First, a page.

Australia is losing more biodiversity than any other developed nation. Already this year the charismatic and once abundant gang gang cockatoo has been added to our national threatened species list, the koala has been listed as endangered and the Great Barrier Reef suffered another mass bleaching event.
The Australian public consistently rates the loss of our unique plants and animals as a key concern. Indeed, in a recent poll of 10,000 readers of The Conversation, “the environment” was identified as the second-biggest issue affecting their lives, behind climate change at number one.
The Coalition has been in government since 2013. So what has it done about the biodiversity crisis? Unfortunately, the state of Australia’s plants, animals and ecological communities suggests the answer is - not nearly enough.
In fact, as the extinction crisis has escalated, protection and recovery for threatened species has declined. Poor decisions are contributing to the problem, rather than solving it.
The sorry state of Australia’s biodiversity
Australia has formally acknowledged the extinction of 104 native species since European colonisation, but the true number is likely much higher.
Threatened bird, mammal and plant populations have, on average, halved or worse since 1985. Species recently thought to be safe – such as the bogong moth, gang gang cockatoos, and even the iconic koala – are being added to the global and national threatened species lists following drought, catastrophic fires and habitat destruction.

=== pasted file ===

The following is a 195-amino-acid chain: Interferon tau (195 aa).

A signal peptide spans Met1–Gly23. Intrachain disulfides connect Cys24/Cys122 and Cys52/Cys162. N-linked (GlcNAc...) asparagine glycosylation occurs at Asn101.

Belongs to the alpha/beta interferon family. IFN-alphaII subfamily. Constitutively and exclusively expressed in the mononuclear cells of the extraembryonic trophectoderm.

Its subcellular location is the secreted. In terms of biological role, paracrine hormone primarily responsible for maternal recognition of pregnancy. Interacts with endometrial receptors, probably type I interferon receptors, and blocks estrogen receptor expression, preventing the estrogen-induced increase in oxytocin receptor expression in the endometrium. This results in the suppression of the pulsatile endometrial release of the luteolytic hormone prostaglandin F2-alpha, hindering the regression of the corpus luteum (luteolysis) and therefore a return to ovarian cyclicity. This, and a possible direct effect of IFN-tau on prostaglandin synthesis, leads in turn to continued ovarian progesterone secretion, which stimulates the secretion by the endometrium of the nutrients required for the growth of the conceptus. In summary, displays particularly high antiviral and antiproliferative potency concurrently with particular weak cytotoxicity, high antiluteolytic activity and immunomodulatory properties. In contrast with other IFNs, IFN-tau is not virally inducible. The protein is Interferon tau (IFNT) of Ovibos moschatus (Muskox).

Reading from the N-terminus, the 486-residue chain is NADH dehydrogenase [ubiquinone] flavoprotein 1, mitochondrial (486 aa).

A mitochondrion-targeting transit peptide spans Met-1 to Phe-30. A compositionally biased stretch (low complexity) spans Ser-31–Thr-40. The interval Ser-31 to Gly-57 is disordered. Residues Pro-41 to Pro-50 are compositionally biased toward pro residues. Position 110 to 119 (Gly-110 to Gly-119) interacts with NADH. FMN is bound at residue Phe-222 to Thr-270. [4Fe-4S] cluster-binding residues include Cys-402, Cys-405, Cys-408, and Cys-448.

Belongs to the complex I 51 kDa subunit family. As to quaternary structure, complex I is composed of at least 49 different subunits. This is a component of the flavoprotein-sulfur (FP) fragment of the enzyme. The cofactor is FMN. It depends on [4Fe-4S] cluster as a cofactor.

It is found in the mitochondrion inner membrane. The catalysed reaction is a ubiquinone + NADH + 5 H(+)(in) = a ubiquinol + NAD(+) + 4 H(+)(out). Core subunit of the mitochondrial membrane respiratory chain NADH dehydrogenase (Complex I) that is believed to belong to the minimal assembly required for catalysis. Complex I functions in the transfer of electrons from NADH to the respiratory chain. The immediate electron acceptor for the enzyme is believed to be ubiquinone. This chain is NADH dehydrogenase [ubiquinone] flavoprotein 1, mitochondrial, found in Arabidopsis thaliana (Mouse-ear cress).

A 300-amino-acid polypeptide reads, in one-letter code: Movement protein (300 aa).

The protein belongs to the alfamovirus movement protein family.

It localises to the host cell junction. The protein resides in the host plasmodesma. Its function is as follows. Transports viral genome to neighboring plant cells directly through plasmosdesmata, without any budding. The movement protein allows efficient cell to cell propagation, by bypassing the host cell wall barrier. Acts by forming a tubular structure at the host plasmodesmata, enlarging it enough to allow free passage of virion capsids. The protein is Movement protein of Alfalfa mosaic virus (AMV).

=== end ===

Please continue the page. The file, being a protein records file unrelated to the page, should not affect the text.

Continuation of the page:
Today, 19 ecosystems show clear signs of collapse. This includes the Great Barrier Reef, savannas, mangroves, tropical rainforests, and tall mountain ash forests. These losses have profound ramifications for clean air and water, productive agriculture, pollination, and well-being.
Biodiversity is a crucial part of Australia’s national identity and Aboriginal culture. It delivers billions of dollars in tourism revenue and underpins most sectors of our economy.
It’s important for our health, too. COVID lockdowns recently brought the critical role of nature to our well-being into sharp focus, with thriving biodiversity shown to deliver avoided costs to the healthcare system.
Ignoring key recommendations
A 2018 Senate inquiry into the extinction crisis of Australian animals (fauna) concluded that native fauna was declining. It found biodiversity protection was under-resourced and failing, and Australia urgently needs an independent environmental regulator.